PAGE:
The Swiss Federal Council decided this afternoon not to approve the draft framework agreement with the EU. Instead, it has opened a consultation phase with the cantons, political parties and unions that could last until spring, but does not plan to organize a referendum. The chances of a consultation approving the text are minimal, as the two largest parties (UDC and PS) are opposed to the text and the unions also seem to be against it.
The question now is what will happen to Switzerland's stock market equivalence? The EU said this week that if the Federal Council accepted the deal then the stock exchange equivalence would be renewed for two years. Without the agreement of the Federal Council, stock exchange equivalence would not be extended beyond December 2018. The deadline imposed by the EU for Switzerland to accept the agreement was this December 7. As the agreement has not been approved, stock exchange equivalence is threatened.
However, the President of the Swiss Confederation said that he has had discussions with Jean-Claude Juncker, the President of the European Commission. He insisted that there has been significant progress over recent months and that he wanted to cool things down. It seems, therefore, that the Swiss authorities hope that the progress achieved will enable them to obtain an extension of the equivalence of the exchange, at least temporarily. It remains to be seen what the EU will decide.
Equivalence is necessary for European traders to carry out Swiss securities transactions directly on the Swiss market. Without equivalence, European traders would be forced to trade Swiss securities on European platforms rather than on Swiss stock exchanges. For the Zurich Stock Exchange, this would be a real problem because currently the majority of trading of the main Swiss shares is carried out by brokers based in the EU. In practice, a large part of the liquidity of Swiss shares would be migrated to the European stock exchanges and the Swiss stock market would see its volume of transactions drop drastically. The Swiss Finance Minister estimates that the volume of trading would decrease by 70-80% without equivalence. This situation could lead Swiss issuers to consider transferring their main listings to European regulated markets, thus diminishing the position of the Swiss financial centre and impacting the entire Swiss economy.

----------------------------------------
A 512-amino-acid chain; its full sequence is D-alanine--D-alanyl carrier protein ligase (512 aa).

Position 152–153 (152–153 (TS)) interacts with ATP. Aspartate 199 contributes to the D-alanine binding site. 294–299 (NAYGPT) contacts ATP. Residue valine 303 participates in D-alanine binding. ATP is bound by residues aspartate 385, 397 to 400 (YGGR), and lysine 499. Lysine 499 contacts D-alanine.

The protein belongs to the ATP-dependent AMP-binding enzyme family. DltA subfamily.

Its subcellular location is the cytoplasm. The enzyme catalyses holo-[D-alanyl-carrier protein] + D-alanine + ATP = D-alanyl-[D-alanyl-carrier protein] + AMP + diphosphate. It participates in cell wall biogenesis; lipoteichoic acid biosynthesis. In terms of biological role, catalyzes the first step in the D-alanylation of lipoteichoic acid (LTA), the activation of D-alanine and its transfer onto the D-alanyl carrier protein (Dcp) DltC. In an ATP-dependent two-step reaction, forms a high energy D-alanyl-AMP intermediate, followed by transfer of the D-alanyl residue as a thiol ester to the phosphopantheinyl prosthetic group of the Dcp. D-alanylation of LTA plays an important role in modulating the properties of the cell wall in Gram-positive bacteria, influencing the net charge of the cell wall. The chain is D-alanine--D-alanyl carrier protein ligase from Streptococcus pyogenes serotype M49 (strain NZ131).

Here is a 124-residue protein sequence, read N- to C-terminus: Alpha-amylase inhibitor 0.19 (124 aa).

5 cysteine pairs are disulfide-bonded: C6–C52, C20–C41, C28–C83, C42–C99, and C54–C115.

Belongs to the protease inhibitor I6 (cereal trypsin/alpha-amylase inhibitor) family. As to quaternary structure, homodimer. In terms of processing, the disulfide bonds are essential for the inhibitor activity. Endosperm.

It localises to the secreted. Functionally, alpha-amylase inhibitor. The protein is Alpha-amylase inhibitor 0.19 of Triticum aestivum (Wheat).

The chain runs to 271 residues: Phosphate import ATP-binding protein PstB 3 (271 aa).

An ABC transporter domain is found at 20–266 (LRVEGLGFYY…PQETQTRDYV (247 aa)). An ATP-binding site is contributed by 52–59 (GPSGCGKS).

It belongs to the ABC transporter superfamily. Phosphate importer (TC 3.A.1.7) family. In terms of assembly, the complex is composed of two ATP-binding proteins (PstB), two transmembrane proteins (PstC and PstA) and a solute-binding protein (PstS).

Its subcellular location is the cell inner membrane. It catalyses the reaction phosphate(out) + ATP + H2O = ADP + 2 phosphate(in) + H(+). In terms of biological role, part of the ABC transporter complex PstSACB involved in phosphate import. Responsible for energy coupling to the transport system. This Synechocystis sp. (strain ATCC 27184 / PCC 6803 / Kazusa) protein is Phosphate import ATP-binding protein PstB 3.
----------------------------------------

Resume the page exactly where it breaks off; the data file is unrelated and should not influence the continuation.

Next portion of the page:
If the EU decides not to renew equivalence, this could impact the long-term relationship between Switzerland and the EU. This would be very unfavorable for the Swiss economy, with the EU its main trading partner.